We expect a lot from our nurses and physicians. The amount of focus that their jobs require can even be the difference between life and death. Even the slightest bit off when measuring medication can prove fatal. But working long hours can also be exhausting and sharply focusing becomes more and more difficult. That’s why medical errors (malpractice) is believed to be the third leading cause of death in the United States.
Correlation Between Stress and Substance Abuse
The pressure that generally accompanies a medical career can drive even the most composed medical professionals to turn to drugs and alcohol as a method for coping with the inordinate amount of stress. The good news is that substance abuse among medical professionals is about the same ratio as the general population (6% – 10%) – not more. However, doctors and nurses have still been found to be five times likelier than the average person to use drugs and alcohol.
Correlation Between Medical Professionals and Stress
Health care workers expressed their strong desire to use drugs and alcohol to self-medicate for job stress and anxiety. Also important to note is that unsurprisingly, the more stress that is present, the higher the rates of substance abuse among workers in the medical field. It, therefore, follows that doctors have three times the rate of substance abuse as the average worker in the medical world.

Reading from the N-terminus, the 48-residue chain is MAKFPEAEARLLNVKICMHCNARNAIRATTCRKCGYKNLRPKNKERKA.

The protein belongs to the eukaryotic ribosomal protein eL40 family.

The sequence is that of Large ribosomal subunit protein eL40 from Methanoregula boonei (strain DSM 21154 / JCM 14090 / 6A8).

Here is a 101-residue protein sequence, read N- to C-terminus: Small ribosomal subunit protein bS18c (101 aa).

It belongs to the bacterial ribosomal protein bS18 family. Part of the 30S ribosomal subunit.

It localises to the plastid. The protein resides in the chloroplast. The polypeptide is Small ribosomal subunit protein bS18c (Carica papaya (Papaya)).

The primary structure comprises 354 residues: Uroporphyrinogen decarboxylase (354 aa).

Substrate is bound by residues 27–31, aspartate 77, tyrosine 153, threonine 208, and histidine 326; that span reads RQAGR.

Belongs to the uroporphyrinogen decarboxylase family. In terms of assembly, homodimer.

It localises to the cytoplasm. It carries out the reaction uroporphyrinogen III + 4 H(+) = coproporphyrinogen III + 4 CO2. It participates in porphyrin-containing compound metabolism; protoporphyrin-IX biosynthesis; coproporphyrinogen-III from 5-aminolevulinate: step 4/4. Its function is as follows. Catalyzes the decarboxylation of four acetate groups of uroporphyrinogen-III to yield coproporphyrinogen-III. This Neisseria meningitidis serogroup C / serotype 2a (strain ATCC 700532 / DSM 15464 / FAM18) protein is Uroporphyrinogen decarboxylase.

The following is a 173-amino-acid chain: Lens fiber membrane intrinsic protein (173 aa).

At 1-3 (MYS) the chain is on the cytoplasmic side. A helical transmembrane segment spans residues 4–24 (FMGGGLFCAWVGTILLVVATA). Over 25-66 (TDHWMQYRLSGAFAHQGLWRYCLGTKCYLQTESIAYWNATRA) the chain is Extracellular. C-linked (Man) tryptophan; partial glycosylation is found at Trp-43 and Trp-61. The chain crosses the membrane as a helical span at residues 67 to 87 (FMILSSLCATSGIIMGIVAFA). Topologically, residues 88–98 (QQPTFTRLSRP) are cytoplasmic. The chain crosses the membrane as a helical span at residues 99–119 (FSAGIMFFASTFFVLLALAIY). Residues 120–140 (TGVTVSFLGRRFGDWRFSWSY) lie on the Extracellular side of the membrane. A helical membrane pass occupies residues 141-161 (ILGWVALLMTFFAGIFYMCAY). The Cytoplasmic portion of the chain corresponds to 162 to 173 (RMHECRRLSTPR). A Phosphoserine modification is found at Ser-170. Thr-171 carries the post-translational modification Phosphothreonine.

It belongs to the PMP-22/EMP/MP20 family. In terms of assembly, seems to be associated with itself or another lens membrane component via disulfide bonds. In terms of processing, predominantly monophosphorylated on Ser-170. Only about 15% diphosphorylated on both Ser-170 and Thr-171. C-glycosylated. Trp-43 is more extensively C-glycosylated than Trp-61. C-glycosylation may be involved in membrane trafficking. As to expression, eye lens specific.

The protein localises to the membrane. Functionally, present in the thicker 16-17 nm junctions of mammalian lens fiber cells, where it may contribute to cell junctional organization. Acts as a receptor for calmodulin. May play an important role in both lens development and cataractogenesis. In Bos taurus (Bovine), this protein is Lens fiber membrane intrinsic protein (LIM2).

Statistics Likely Underreported
These statistics are mostly based on information obtained from the National Practitioner Data Bank. Hospitals have mandatory reporting for any disciplinary incidents that involve doctors who have received disciplinary action lasting at least 30 days unless they have voluntarily stepped down. Since all other actions do not need to be reported, it is likely that the actual rates of substance abuse among doctors and nurses are really much higher than reported.
The Dangers of Intoxication on the Job
The issue with medical professionals being impaired while on the job seems somewhat obvious. Their inability to safely and accurately perform necessary tasks can have devastating effects on their patients. In one such incident, a nurse anesthetist who had misused fentanyl while on the job did not remember to inspect her patient’s oxygen hose during her emergency caesarian section, resulting in oxygen deprivation and subsequent major health issues.
In another case, a physician who was performing back surgery was also addicted to sedatives and had been sued in the past for malpractice. During the back surgery, the patient went into cardiac arrest after suffering a large loss of blood. The patient sued the hospital for allowing the doctor to continue practicing and won $12 million in punitive damages.
What Can You Do?
If you or a loved one has been the victim of medical malpractice, it can have a devastating impact on your life – even aside from the physical. That’s why you deserve to pursue a claim with the help of an experienced and knowledgeable medical malpractice attorney. Contact Hewitt & Salvatore PLLC today.